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Texas Manslaughter Laws

An incident that results in someone's death can often also start a long and difficult legal battle for survivors. Texas does not officially use the term "involuntary manslaughter" or "voluntary manslaughter," which can sometimes be a little bit confusing. Many states do make the distinction between voluntary and involuntary manslaughter, but Texas manslaughter law combines the two into a single a charge with enhanced penalties under certain circumstances, as will be discussed in the chart below.

Statute Texas Manslaughter Statute - Texas Penal Code, Title 5, Chapter 19
Elements of the Manslaughter Charge

To convict a defendant of manslaughter, prosecutors must be able to prove beyond a reasonable doubt that the defendant recklessly caused the death of another individual.

Reckless Conduct

There is no requirement of premeditation to this crime and no requirement for there to be intent or knowledge on the part of the defendant. The only requirement is that the defendant's conduct was reckless.

Intoxication and Vehicular Manslaughter

Although manslaughter is defined broadly in Texas, there are specific types of manslaughter that are treated separately. Car accidents happen every day in the Lone Star State and occasionally these accidents lead to the death or serious bodily injury of another person.

For example, intoxication manslaughter is one, and vehicular manslaughter is another. Intoxication manslaughter deals with the defendant recklessly causing the death of another while intoxicated. Vehicular manslaughter deals with the defendant recklessly causing the death of another while driving a vehicle or vessel.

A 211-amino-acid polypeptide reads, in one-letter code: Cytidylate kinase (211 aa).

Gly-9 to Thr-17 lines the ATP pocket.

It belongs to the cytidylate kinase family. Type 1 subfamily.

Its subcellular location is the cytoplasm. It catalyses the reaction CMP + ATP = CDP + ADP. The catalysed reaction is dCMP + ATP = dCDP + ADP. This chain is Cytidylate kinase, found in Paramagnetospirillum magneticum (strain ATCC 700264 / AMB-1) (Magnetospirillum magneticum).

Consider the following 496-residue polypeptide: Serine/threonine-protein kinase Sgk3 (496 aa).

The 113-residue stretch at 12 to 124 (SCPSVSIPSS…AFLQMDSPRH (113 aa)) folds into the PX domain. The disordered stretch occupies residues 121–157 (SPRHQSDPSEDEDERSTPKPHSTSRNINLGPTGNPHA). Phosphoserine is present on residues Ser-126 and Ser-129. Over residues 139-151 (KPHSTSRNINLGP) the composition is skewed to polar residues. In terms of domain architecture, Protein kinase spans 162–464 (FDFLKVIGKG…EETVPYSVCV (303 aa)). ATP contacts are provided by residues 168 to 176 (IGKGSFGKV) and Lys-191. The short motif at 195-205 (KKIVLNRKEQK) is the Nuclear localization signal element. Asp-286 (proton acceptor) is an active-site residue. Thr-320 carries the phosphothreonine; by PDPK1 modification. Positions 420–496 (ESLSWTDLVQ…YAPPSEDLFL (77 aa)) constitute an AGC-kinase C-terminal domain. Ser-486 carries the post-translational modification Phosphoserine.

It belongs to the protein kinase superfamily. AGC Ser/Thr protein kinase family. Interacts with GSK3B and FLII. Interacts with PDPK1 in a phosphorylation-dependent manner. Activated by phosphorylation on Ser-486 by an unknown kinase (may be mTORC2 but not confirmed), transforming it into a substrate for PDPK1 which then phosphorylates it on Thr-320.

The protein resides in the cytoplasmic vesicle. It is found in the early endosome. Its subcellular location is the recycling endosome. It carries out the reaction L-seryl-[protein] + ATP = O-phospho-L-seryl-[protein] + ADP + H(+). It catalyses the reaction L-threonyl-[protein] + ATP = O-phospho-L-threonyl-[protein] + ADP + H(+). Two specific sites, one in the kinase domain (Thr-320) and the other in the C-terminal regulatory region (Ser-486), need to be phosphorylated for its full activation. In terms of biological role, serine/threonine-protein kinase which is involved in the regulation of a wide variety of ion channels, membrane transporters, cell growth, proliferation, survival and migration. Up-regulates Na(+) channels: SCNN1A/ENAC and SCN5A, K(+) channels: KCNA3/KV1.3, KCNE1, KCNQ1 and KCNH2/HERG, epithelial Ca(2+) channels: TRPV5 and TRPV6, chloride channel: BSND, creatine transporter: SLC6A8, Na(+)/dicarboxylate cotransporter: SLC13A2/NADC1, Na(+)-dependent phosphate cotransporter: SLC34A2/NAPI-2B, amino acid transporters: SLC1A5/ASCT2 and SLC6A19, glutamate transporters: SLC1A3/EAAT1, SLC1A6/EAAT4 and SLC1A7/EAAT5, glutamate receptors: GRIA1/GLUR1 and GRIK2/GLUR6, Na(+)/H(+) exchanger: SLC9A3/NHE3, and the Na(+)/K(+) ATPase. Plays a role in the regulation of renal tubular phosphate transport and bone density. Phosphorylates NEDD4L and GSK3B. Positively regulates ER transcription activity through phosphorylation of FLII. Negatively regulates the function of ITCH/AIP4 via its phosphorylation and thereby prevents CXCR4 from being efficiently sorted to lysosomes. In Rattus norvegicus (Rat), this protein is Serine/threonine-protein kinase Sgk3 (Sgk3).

Defenses Against Manslaughter Charges

There are several different types of defenses to the crime of manslaughter. Please speak to an experienced criminal defense attorney to learn if any of them are available in your specific situation.

See Involuntary Manslaughter Defenses and Voluntary Manslaughter Defenses for more general information.

Penalties and Sentences

Manslaughter in Texas is a second degree felony. This charge will typically carry a sentence of between two and twenty years in a state prison and/or a fine of no more than $10,000.

See Involuntary Manslaughter Penalties and Sentencing and Voluntary Manslaughter Penalties and Sentencing to learn more.

Note: State laws are always subject to change through the passage of new legislation, rulings in the higher courts (including federal decisions), ballot initiatives, and other means. While we strive to provide the most current information available, please consult an attorney or conduct your own legal research to verify the state law(s) you are researching.

Related Resources:

Facing Felony Charges in Texas? An Attorney Can Help

If you are charged with a crime relating to the loss of human life, you have a lot on your hands. The seriousness of a manslaughter charge means that you'll need a carefully planned defense strategy. Contact an experienced Texas defense attorney and learn how they can help ensure that the unfortunate circumstances that took someone's life don't end up ruining yours as well.

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